Sensitivity of coastal squall line evolution to numerical sea breeze initialization method and coastal mountain characteristics

Fan Wu Department of Meteorology and Atmospheric Science, The Pennsylvania State University, University Park, Pennsylvania, USA

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Kelly Lombardo Department of Meteorology and Atmospheric Science, The Pennsylvania State University, University Park, Pennsylvania, USA

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Abstract

This study employs 3D idealized numerical experiments to investigate the physical processes associated with coastal convection initiation (CI) as an offshore-moving squall line traverses a mountainous coastal region. A squall line can propagate discretely as convection initiates over the lee slope downstream of the primary storm as the cold pool collides with a sea breeze. Intensity of the initiating convection, thus the downstream squall line, is sensitive to the sea breeze numerical initialization method, since it influences sea breeze and cold pool characteristics, instability and vertical wind shear in the sea breeze environment, and ultimately the vertical acceleration of air parcels during CI. Here, sea breezes are generated through four commonly used numerical methods: a cold-block marine atmospheric boundary layer (MABL), prescribed surface sensible heat flux function, prescribed surface sensible plus latent heat flux functions, and radiation plus surface-layer parameterization schemes. For MABL-initialized sea breezes, shallow weak sea breeze flow in a relatively low instability environment results in weak CI. For the remainder, deeper stronger sea breeze flow in an environment of enhanced instability supports more robust CI. In a subset of experiments, however, the vertical trajectory of air parcels is suppressed leading to weaker convection. Downward acceleration forms due to the horizontal rotation of the sea breeze flow. Accurate simulations of coastal convective storms rely on an accurate representation of sea breezes. For idealized experiments such as the present simulations, a combination of initialization methods likely produces a more realistic representation of sea breeze and the associated physical processes.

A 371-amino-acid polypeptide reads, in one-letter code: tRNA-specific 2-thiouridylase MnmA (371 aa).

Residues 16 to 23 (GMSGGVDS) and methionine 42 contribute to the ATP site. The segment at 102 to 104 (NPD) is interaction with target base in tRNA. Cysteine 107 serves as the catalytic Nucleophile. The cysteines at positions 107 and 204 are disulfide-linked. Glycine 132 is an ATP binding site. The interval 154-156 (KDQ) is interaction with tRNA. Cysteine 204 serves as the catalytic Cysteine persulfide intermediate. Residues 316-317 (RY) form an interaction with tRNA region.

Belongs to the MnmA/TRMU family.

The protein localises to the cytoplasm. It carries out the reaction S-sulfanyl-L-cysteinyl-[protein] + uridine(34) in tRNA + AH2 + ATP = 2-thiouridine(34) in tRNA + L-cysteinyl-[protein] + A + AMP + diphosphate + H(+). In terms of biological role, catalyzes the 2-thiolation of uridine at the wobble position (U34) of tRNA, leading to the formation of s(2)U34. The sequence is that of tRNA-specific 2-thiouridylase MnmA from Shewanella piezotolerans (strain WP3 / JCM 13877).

© 2024 American Meteorological Society. This is an Author Accepted Manuscript distributed under the terms of the default AMS reuse license. For information regarding reuse and general copyright information, consult the AMS Copyright Policy (www.ametsoc.org/PUBSReuseLicenses).

Corresponding author: Fan Wu (fvw5116@psu.edu)

Abstract

This study employs 3D idealized numerical experiments to investigate the physical processes associated with coastal convection initiation (CI) as an offshore-moving squall line traverses a mountainous coastal region. A squall line can propagate discretely as convection initiates over the lee slope downstream of the primary storm as the cold pool collides with a sea breeze. Intensity of the initiating convection, thus the downstream squall line, is sensitive to the sea breeze numerical initialization method, since it influences sea breeze and cold pool characteristics, instability and vertical wind shear in the sea breeze environment, and ultimately the vertical acceleration of air parcels during CI. Here, sea breezes are generated through four commonly used numerical methods: a cold-block marine atmospheric boundary layer (MABL), prescribed surface sensible heat flux function, prescribed surface sensible plus latent heat flux functions, and radiation plus surface-layer parameterization schemes. For MABL-initialized sea breezes, shallow weak sea breeze flow in a relatively low instability environment results in weak CI. For the remainder, deeper stronger sea breeze flow in an environment of enhanced instability supports more robust CI. In a subset of experiments, however, the vertical trajectory of air parcels is suppressed leading to weaker convection. Downward acceleration forms due to the horizontal rotation of the sea breeze flow. Accurate simulations of coastal convective storms rely on an accurate representation of sea breezes. For idealized experiments such as the present simulations, a combination of initialization methods likely produces a more realistic representation of sea breeze and the associated physical processes.

© 2024 American Meteorological Society. This is an Author Accepted Manuscript distributed under the terms of the default AMS reuse license. For information regarding reuse and general copyright information, consult the AMS Copyright Policy (www.ametsoc.org/PUBSReuseLicenses).

Corresponding author: Fan Wu (fvw5116@psu.edu)
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